Free full text at:
    http://jrm.medicaljournals.se/article/pdf/10.2340/16501977-0185

    ---------------

    (ii) Lucy Clark and Peter White co-wrote a reply to which the authors
    replied:

    Chronic fatigue syndrome.

    Clark LV, White PD.

    J Rehabil Med. 2008 Nov;40(10):882-3; author reply* 883-5. No abstract available.
    PMID: 19242631 [PubMed - indexed for MEDLINE]

    *Response by: Jo Nijs, Lorna Paul, Karen Wallman

    Full free text at:
    http://jrm.medicaljournals.se/article/pdf/10.2340/16501977-0261
    and
    http://jrm.medicaljournals.se/article/abstract/10.2340/16501977-0261

    ------------

    (iii) Ellen Goudsmit and Tom Kindlon wrote a response to this correspondence, to which the other two groups replied:

    Graded exercise for Chronic Fatigue Syndrome: Too soon to dismiss reports of
    adverse reactions
    Kindlon T, Goudsmit EM

    J Rehabil Med. 2010 Feb;42(2):184-6
    DOI: 10.2340/16501977-0493

    Full free text at:
    http://jrm.medicaljournals.se/article/pdf/10.2340/16501977-0493
     
  6. gracenote

    gracenote All shall be well . . .

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    Santa Rosa, CA
    Thank you tomk.

    It was very interesting and enlightening reading the paper and the responses to the paper. Thanks for keeping on top of this and for sharing it all with us.
     
  7. Dolphin

    Dolphin Senior Member

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    Thanks gracenote - well done on reading all that.
    I found the first paper a bit of a curates egg some good bits but then theyd go back to suggesting exercise was the answer. And Ive no confidence in their exercise program.

    However, it was the Clark/White response that was what I felt needed a reply.
    It really shows how hardline White is that he would challenge the initial Nijs paper.
    And I think it is a disgrace that he (White) didnt mention his own paper (which was published in the Journal of CFS which is not PubMed-listed so most people wouldnt notice his omission).
     
  8. Julia Rachel

    Julia Rachel

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    California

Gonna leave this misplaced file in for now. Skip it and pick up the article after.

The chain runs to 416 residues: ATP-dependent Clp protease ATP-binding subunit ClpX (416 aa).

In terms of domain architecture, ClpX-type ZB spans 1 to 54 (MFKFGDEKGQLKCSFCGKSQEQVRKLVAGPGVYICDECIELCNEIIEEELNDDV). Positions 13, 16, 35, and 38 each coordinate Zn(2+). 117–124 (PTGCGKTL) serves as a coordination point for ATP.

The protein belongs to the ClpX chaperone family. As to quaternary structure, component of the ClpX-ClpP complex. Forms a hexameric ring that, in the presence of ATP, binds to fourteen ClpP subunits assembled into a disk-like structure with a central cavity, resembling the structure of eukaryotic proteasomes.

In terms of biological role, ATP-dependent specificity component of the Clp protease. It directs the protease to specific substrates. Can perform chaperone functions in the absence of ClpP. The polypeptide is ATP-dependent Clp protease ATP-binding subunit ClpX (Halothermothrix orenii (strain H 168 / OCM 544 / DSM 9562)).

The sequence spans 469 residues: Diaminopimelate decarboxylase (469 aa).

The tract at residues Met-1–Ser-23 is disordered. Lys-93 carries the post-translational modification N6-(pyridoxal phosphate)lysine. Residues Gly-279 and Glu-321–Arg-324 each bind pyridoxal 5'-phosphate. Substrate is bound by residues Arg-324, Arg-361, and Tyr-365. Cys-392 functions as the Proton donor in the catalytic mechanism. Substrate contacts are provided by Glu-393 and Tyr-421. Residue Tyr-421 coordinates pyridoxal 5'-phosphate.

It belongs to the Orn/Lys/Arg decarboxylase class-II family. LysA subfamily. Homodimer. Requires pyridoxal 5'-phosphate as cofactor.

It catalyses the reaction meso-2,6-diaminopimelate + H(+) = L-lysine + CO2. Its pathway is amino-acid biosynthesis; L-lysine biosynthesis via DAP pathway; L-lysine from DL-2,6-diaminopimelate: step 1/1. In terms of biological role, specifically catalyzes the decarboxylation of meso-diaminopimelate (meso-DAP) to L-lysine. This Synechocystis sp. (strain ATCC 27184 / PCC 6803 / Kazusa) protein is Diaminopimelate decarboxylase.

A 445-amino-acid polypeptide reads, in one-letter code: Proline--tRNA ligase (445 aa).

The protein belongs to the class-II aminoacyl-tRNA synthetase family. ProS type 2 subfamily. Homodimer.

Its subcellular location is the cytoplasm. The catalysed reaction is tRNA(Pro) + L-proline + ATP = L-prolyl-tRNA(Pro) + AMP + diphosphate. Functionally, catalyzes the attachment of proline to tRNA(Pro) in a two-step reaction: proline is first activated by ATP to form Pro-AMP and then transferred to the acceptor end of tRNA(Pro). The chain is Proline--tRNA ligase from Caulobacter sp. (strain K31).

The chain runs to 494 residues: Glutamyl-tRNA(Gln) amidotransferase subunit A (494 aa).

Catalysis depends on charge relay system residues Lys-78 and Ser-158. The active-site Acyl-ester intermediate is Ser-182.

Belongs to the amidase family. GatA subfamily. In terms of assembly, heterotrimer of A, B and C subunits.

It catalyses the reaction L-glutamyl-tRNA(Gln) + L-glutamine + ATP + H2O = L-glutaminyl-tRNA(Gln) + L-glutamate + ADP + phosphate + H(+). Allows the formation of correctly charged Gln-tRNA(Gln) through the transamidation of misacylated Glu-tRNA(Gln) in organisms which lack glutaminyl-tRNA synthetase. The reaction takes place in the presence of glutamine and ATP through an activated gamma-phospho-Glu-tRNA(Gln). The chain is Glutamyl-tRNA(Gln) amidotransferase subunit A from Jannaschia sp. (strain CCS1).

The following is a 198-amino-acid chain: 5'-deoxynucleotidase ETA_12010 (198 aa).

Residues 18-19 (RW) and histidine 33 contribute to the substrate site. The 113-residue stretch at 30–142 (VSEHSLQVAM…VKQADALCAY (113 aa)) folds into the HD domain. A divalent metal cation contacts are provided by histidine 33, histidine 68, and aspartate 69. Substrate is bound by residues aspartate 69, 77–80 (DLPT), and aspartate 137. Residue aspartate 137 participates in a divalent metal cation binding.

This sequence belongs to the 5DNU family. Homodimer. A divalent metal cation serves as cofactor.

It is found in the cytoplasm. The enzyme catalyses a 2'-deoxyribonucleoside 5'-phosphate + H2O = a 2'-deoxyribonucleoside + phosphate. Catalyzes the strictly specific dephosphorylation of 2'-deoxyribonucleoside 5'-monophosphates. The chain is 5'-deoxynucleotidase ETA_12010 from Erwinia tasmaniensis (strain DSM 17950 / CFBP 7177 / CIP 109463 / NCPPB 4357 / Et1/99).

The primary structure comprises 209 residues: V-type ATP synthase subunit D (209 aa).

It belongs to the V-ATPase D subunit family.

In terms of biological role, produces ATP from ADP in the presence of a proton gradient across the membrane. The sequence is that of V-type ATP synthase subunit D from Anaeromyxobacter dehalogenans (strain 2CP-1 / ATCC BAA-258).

I'll never forget the day when my son Blake collapsed at a state finals track meet in the 800 meter run. He finished his race third, ran over to a shady tree (it was HOT) and collapsed. He was clutching his heart and complaining of a severe headache, he had vomited as he ran in the race; yet he kept running for his "team". He finished that race\, which was his last track meet. During the 5+ long years and 20+ doctors it took to diagnose Blake with CFIDS.....he was put through many tests. One of these tests was with a Cardiologist. It was "the Treadmill test". Blake passed with flying colors (muscle memory & sheer Willpower), then proceeded to be bedridden for 2 months. As far as the Cardiologist was concerned, nothing was wrong with Blakes' Cardio system. As far as I was concerned, as we traveled the 400 miles back home and Blake was clutching his heart....something was drastically wrong with his cardio system. I live on a Horse Farm....and I know Horse Crap when I see it. This exercise theory is pure horse crap. I am an athlete (swimmer,competitive horses,race car driving) and I know what is going on with my body. I've trained extensively in sports as has my son. We know our bodies and we intuitively know our limits with this CFIDS illness. I'd rather be in a pool swimming laps anyday, than a couch potatoe. How dare someone theorize that my son ought to exercise according to a "plan" and risk a heart attack. According to some Leading CFIDS Specialists, they do NOT ADVISE EXERCISE until viral load is diminished and the central nervous system is safely restored. Studies are underway as to cardio involvement. I am not happy with this exercise theory and methodology. Julia....http://vlgonvalcyte.wordpress.com/